How to teach Hong Kong history – a modest proposal for open-mindedness and critical thinking
Stefano Mariani says Hong Kong is uniquely placed to take a balanced approach to history that faces the contradictions of the past and questions dominant narratives
Much has been written of late on reforms to the history curriculum in Hong Kong. More ink, still, has been spilled, and more spleen vented, to fuel the interminable history of wars between Japan, China and the Koreas.
Against a backdrop of pseudo-historical assertions aimed at buttressing geopolitical claims, Beijing and other regional powers have sought to entrench both at home and abroad their historical narratives, which are presented as indisputable truth.
In Hong Kong, our constitutionally guaranteed rights to freedom of conscience and expression vest us with a unique responsibility to provide a platform within China for a more balanced approach, which treats history as a serious academic discipline and not as nationalist mythology. That means teaching history not only to instil a given set of facts, but to provide students with the critical tools to evaluate claims.
Because history informs a society’s understanding of the past, and so shapes the future, it is crucial to distinguish true history from propaganda. Consider, for instance, the oft-repeated claim that Hong Kong is an inalienable part of China. Hong Kong was, in fact, alienated to Great Britain in 1842 by the Qing Dynasty under a treaty valid in customary international law, as it applied at that time. If China were so minded, Hong Kong, or any other part of the territory of the People’s Republic, could likewise be legally alienated to any other state. National borders are not, and have never been, fixed.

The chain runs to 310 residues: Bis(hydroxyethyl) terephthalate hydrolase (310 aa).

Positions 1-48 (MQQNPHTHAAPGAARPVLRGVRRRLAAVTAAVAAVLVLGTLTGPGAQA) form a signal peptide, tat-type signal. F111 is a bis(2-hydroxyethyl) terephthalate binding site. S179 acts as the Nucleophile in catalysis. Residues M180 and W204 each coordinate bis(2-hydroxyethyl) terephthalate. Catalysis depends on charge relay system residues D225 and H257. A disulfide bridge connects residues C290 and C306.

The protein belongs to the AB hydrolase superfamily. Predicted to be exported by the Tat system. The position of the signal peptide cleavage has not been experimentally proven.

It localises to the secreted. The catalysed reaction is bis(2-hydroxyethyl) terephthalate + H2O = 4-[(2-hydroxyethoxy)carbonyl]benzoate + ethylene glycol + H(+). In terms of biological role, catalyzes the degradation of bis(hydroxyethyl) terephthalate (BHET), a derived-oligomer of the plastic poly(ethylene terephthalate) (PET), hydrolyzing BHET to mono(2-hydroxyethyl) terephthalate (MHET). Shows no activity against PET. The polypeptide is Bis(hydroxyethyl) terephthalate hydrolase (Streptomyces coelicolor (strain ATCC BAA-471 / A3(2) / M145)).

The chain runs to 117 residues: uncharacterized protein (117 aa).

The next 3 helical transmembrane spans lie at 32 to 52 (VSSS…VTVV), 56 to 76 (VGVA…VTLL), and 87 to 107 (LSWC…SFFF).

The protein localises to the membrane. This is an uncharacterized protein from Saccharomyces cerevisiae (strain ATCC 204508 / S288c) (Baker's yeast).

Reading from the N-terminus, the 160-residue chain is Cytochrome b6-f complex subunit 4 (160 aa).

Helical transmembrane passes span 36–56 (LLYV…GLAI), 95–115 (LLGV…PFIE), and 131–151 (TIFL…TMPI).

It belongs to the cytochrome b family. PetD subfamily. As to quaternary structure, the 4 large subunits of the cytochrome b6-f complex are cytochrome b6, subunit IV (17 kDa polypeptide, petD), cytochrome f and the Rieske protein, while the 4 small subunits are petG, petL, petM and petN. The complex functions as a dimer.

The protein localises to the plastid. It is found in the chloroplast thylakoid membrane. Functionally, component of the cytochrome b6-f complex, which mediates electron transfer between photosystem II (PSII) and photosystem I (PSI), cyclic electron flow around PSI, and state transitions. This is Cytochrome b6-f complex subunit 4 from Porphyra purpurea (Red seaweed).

To those who would cry “colonialism” when the Opium Wars are mentioned, I would reply that the conflicts between the Qing – “China” then was a geographic expression and the imperial rulers referred to themselves by their dynastic name – and the British was in reality a conflict between empires.
Contemporary China is the product of successive waves of military expansion, colonisation and settlement. Most dynasties were imperialist and expansionist. The Qing, who roughly established the frontiers of the current People’s Republic, vastly enlarged the domain of the Ming through military conquest. Like the British empire, it was an institution run by and for the benefit of a tiny elite. To understand that essential fact is to cast doubt on the prevailing official narrative of Hong Kong having been seized as a “victim” of Western colonialism.
It is thus curious that some pro-establishment legislators would seek to “decolonise” the place names of Hong Kong, because there was no single process of “colonisation”.
Watch: How Hong Kong street names reflect the city’s maritime history
If current and future generations of students in Hong Kong are to comprehend their relationship with the British colonial past, Hong Kong’s place in China’s history and China’s place in global history, they must do so from a position of openness.
History should be a method of inquiry, where different perspectives are examined and understood in their context. To propagate mythology instead of history is to imbue citizens with a sense of grievance and entitlement and so sow the seeds of conflict. There are controversies on which reasonable people can disagree, and that diversity in opinion is a necessary precondition to a healthy historical debate. We should certainly aim to prevent a polarisation of historical positions across political lines.
While few in Hong Kong support independence, when Andy Chan Ho-Tin spoke at the Foreign Correspondents’ Club of Britain’s enduring legacy in Hong Kong, and his resentment of the tone-deafness of the central government on local issues, he expressed views that are held by some in the city, but increasingly marginalised in the “official” narrative of Hong Kong history.
At a time when Hong Kong faces an uncertain future, and the “handover generation” struggles to find its place, a modest proposal would be to promote at all levels of education a mature understanding of our past, with all its difficulties and contradictions.
Stefano Mariani is a tax lawyer. The views expressed in the article are solely those of the author